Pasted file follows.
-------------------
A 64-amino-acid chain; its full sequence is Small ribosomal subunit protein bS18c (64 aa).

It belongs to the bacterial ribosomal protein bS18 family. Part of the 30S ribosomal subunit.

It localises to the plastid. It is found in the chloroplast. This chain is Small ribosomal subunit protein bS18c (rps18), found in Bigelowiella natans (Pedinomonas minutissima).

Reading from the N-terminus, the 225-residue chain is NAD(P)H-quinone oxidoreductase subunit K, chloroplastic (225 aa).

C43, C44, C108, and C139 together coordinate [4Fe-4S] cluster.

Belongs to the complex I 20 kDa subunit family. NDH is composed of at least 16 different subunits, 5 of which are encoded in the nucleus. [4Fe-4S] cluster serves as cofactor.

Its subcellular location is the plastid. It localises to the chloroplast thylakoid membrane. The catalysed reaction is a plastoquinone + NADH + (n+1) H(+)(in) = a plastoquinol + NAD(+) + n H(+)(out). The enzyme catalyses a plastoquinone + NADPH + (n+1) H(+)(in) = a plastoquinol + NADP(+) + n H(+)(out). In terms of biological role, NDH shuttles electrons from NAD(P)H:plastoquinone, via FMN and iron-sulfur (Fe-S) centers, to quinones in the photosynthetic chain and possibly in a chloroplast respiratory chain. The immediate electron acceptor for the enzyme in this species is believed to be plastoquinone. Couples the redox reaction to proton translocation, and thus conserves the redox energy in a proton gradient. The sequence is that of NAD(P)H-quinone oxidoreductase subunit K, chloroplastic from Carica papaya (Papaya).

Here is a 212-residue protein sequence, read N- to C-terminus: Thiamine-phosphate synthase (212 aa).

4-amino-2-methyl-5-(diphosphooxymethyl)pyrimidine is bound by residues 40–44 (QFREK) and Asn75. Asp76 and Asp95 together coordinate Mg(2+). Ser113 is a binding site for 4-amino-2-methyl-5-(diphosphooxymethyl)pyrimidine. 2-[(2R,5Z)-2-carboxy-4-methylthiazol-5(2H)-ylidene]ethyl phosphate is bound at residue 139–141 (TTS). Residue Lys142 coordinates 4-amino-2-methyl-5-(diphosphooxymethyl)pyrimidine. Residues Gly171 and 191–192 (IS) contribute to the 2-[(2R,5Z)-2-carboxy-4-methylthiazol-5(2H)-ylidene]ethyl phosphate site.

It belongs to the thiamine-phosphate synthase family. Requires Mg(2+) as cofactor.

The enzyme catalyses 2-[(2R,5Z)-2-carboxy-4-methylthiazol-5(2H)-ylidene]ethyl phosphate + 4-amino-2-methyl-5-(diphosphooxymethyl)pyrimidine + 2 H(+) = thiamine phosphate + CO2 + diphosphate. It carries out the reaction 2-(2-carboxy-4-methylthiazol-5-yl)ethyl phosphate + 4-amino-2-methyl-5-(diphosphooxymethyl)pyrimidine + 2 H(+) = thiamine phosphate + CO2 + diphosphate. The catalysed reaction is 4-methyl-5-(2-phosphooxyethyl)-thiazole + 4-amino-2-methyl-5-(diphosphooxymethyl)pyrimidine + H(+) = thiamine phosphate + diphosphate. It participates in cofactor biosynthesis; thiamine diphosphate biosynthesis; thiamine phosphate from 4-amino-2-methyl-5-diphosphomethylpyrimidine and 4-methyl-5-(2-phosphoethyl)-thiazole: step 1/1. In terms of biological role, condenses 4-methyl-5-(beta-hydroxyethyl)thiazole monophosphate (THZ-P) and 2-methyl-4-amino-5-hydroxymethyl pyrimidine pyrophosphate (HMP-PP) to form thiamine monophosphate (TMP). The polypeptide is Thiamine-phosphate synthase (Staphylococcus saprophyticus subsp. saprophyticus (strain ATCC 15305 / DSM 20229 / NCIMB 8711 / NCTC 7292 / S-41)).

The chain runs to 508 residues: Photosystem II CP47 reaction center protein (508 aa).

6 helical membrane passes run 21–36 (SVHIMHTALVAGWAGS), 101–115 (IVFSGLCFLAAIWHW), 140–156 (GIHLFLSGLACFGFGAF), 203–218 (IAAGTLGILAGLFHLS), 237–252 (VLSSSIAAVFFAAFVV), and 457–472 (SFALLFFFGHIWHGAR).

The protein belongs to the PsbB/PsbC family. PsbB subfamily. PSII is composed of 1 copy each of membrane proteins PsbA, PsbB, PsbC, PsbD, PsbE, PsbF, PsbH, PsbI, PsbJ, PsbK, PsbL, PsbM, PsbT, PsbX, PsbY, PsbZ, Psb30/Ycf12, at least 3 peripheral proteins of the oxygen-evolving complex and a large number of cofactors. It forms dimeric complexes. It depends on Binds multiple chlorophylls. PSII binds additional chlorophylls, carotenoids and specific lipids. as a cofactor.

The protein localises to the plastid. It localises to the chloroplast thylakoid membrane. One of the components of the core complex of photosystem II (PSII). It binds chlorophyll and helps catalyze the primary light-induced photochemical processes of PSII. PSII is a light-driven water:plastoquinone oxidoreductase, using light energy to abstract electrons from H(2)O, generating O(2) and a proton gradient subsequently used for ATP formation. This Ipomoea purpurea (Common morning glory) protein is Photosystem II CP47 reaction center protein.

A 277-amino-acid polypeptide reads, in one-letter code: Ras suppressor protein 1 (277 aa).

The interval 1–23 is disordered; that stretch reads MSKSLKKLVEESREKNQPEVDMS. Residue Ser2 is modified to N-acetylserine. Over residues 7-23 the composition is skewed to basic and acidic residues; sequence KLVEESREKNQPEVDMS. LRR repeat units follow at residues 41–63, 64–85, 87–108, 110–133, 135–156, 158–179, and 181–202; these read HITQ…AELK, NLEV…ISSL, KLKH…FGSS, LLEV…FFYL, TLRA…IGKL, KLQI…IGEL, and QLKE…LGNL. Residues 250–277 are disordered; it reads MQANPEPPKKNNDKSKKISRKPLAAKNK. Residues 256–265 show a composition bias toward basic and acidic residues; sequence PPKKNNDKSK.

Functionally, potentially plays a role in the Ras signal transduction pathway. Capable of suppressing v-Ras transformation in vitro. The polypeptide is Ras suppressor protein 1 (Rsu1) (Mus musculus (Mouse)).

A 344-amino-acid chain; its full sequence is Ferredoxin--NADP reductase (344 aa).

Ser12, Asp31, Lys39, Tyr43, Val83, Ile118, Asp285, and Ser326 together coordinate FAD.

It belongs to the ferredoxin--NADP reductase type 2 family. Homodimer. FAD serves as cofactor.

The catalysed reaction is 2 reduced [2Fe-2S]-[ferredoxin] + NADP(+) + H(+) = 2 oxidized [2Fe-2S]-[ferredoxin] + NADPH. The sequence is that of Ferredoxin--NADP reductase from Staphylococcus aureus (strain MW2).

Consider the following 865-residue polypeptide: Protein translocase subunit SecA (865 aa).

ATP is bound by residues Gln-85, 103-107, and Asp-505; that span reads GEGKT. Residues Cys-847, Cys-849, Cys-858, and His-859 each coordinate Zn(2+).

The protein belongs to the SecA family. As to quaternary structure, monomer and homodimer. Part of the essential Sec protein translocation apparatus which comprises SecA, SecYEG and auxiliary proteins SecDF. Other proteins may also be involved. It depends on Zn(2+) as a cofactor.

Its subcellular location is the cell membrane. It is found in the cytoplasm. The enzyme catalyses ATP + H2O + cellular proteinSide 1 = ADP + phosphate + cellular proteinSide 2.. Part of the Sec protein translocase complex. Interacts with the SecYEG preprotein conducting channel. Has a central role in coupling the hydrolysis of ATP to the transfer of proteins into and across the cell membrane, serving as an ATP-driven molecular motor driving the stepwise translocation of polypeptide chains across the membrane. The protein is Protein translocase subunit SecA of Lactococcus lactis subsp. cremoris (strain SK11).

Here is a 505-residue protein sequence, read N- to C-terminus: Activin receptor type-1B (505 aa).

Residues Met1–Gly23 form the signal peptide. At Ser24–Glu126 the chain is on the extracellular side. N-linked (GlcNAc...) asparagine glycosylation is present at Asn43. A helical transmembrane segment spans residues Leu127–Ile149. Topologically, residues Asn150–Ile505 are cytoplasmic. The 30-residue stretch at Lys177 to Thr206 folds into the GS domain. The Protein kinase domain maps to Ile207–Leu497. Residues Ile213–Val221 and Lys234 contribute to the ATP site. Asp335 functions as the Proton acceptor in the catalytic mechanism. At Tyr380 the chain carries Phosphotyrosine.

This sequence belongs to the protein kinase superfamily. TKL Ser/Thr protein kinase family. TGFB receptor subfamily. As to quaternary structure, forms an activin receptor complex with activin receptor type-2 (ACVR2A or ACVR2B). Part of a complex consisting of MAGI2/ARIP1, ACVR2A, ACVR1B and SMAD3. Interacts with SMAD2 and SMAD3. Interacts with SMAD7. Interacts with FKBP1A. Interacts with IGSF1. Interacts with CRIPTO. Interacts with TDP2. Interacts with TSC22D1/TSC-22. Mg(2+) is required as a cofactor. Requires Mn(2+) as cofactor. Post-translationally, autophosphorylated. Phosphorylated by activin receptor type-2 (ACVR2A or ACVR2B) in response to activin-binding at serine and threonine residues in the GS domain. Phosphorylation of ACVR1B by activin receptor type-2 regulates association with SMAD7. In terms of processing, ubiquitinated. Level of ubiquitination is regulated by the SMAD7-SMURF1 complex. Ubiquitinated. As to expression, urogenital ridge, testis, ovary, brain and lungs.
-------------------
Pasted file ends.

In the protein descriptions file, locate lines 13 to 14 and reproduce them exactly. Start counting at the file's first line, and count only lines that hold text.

6 helical membrane passes run 21–36 (SVHIMHTALVAGWAGS), 101–115 (IVFSGLCFLAAIWHW), 140–156 (GIHLFLSGLACFGFGAF), 203–218 (IAAGTLGILAGLFHLS), 237–252 (VLSSSIAAVFFAAFVV), and 457–472 (SFALLFFFGHIWHGAR).

The protein belongs to the PsbB/PsbC family. PsbB subfamily. PSII is composed of 1 copy each of membrane proteins PsbA, PsbB, PsbC, PsbD, PsbE, PsbF, PsbH, PsbI, PsbJ, PsbK, PsbL, PsbM, PsbT, PsbX, PsbY, PsbZ, Psb30/Ycf12, at least 3 peripheral proteins of the oxygen-evolving complex and a large number of cofactors. It forms dimeric complexes. It depends on Binds multiple chlorophylls. PSII binds additional chlorophylls, carotenoids and specific lipids. as a cofactor.